Archaeologists of Lifeways of Canada Limited have been contracted by Alberta Culture and Tourism to find out about early settlement at McKinnon Flats.  They’re part of Culture and Tourism’s three-year Post-Flood Investigation Program, which was initiated to record the effects of the June 2013 southern Alberta flood on archaeological and palaeontological sites along rivers such as the Bow, Highwood, Sheep and Kananaskis.  As a result of the program, 100 new archaeological sites were identified and additional information was gathered at 87 sites that had been recorded prior to the flood.  Many of these sites were found eroding from the riverbanks, with some in need of investigation before they disappeared entirely. (more…)

Haunted Heritage Part 2: Abandoned Ghost Towns of Alberta

In keeping with the haunted heritage theme started last year, I thought it would be fun to look at some other spooky places in Alberta. Some of the most haunting places in our province are deserted ghost towns. Along any lonely stretch of highway, travellers are bound to come across the decaying remains of one of Alberta’s abandoned towns. Desertion of these small settlements occurred when local natural resources were depleted and transportation routes shifted elsewhere. With no reason for being, these towns became nothing more than crumbling relics of a bygone era.  (more…)

Hollywood in the Canadian Rockies

Marilyn Monroe Nearly Drowned,’ read the headline, tucked away in the entertainment pages of the Calgary Herald for August 14th, 1953. Monroe was on location in Jasper National Park for the filming of the 20th Century Fox blockbuster western, River of No Return, when she slipped and fell in the icy waters of the Maligne River. Although pulled to safety by her co-star Robert Mitchum – and a dozen other crew members who quickly rushed to her rescue – she suffered a badly sprained ankle.

The cast and crew had caused quite a stir when they first arrived in the tiny mountain town of Jasper on the 25th of July. Two thousand people, more than the population of the town itself, were on hand to greet the train when it arrived from Vancouver. Director Otto Preminger, when first arriving on location, made a complete circle, shook his head and said, “I guess it doesn’t really matter where I point the camera. We are absolutely surrounded by scenery.”

Marilyn Monroe in the Canadian Rockies for the filming of 'River of No Return', 1953. (Photo Credit: Provincial Archives of Alberta PA3057.7)

Marilyn Monroe in the Canadian Rockies for the filming of ‘River of No Return’, 1953. (Photo Credit: Provincial Archives of Alberta PA3057.7)

1953 wasn’t Hollywood’s first foray into using the Mountain Parks as a cinematic backdrop; filmmakers already had a long love affair with Banff and Jasper dating back to the 1920’s with one of the earliest movies being Cameron of the Royal Mounted, filmed in Banff and released in December of 1921. The film was produced by Canadian Ernest Shipman. A prolific filmmaker of his day, Shipman produced 12 movies between 1919 and 1922. It was at this time however that large Hollywood interests, supported by the U.S. State Department, began exerting control over foreign markets, vertically integrating the production, distribution and exhibition of films, effectively putting independent filmmakers out of business and ending a successful decade of domestic film making in Canada. (more…)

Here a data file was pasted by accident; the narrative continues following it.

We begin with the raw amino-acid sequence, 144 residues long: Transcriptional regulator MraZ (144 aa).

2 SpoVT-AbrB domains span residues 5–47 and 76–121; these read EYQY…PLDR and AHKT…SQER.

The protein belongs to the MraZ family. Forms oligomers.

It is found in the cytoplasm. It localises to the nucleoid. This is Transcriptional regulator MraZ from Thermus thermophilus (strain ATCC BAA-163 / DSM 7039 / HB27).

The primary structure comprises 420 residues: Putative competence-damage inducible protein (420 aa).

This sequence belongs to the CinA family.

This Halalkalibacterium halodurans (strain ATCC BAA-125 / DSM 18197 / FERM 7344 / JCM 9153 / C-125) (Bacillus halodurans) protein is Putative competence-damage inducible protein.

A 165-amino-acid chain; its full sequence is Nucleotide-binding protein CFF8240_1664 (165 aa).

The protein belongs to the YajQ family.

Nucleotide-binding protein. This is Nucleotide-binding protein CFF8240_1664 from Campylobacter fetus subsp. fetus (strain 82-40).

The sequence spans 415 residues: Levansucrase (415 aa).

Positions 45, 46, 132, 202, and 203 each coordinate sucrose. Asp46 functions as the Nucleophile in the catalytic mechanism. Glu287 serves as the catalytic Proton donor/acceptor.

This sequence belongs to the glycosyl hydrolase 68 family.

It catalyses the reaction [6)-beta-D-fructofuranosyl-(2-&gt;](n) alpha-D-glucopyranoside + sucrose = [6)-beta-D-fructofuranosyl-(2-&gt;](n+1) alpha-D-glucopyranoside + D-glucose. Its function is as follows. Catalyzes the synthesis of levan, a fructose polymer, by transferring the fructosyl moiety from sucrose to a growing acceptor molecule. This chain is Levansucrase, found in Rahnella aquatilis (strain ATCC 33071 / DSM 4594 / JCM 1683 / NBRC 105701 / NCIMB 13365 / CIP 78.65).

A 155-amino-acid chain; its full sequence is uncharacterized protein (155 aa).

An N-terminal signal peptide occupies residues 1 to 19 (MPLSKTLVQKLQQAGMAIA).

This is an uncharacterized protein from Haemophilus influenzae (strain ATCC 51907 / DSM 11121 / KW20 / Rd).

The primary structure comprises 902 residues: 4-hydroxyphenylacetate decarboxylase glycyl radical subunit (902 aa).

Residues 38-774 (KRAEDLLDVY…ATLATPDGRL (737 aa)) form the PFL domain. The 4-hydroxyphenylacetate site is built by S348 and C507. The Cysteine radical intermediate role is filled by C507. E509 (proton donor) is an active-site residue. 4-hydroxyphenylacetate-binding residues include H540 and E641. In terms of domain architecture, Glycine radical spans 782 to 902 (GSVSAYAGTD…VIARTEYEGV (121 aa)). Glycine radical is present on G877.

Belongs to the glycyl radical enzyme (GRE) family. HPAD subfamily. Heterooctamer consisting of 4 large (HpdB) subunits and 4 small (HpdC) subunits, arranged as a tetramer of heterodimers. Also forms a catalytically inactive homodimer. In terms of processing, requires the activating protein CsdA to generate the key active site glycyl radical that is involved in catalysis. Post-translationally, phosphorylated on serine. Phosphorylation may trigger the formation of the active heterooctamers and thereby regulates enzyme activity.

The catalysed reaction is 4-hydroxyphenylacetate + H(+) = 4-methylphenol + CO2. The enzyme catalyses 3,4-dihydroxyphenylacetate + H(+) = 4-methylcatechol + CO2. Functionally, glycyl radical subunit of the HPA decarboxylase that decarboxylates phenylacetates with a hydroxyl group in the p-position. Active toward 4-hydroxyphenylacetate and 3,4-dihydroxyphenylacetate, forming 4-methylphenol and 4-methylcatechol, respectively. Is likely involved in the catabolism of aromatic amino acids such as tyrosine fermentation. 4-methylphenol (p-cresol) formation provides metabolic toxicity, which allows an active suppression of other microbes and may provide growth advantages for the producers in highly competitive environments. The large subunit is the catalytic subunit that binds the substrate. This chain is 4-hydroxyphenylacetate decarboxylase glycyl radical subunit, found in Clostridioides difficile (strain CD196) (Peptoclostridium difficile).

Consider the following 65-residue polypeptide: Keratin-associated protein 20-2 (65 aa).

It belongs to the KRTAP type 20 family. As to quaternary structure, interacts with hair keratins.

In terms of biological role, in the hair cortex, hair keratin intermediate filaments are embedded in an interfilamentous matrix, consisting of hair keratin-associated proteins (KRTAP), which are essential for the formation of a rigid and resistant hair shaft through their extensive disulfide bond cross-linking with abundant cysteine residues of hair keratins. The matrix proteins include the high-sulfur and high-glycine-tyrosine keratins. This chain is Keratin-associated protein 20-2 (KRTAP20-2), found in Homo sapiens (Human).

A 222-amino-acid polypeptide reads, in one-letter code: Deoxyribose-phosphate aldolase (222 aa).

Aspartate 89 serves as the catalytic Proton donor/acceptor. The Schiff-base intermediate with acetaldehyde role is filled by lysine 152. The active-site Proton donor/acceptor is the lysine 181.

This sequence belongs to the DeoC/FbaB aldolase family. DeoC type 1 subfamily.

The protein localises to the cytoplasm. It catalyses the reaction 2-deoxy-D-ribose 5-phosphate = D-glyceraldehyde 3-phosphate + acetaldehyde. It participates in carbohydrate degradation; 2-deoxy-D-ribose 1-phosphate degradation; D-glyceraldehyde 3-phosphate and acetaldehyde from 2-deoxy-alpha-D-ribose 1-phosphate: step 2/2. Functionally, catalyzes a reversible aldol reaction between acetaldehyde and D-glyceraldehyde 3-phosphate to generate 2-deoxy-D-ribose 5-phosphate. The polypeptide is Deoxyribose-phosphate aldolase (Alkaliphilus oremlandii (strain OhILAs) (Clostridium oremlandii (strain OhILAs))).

Haunted Heritage

In Alberta, autumn is the perfect mix of sun-soaked days and brisk star-filled nights. Our trees are coloured all sorts of stunning shades of sunburst, heralding the changing seasons. As the winds snatch away the golden foliage, only bare lonely branches are left swaying eerily in their place, it’s the perfect time for telling tales of ghosts and spooky places. From haunted hotels to spooky schoolhouses, Alberta has a rich history rife with ghostly tales. It’s no wonder we love to share local tales of the paranormal.

Here’s our top 5 list of the spookiest heritage sites:

1. The McKay Avenue School: Built between 1904 and 1905, the McKay Avenue School is an early twentieth-century, three-story building situated in the heart of Edmonton’s Downtown district. The building has a red-brick façade with sandstone trim, round arches over the windows, and imposing columns flanking the main entrance. The building hosted the inaugural session of the Alberta Legislative Assembly. It’s also connected to early educational institutions in Edmonton and is an example of stately Richardson Romanesque architectural style.

McKay Avenue School circa 1913, Edmonton (photo courtesy of Provincial Archives of Alberta)

McKay Avenue School circa 1913, Edmonton, said to be haunted by spirits of children and a worker who fell from the roof to his death (photo courtesy of the Provincial Archives of Alberta).

The school is now home to the Edmonton Public Schools Archive and Museum run by the Edmonton Public School Board. Tales abound of possible paranormal activity in the building including objects mysteriously moving around, water taps found running, and lights being turned off and on by (more…)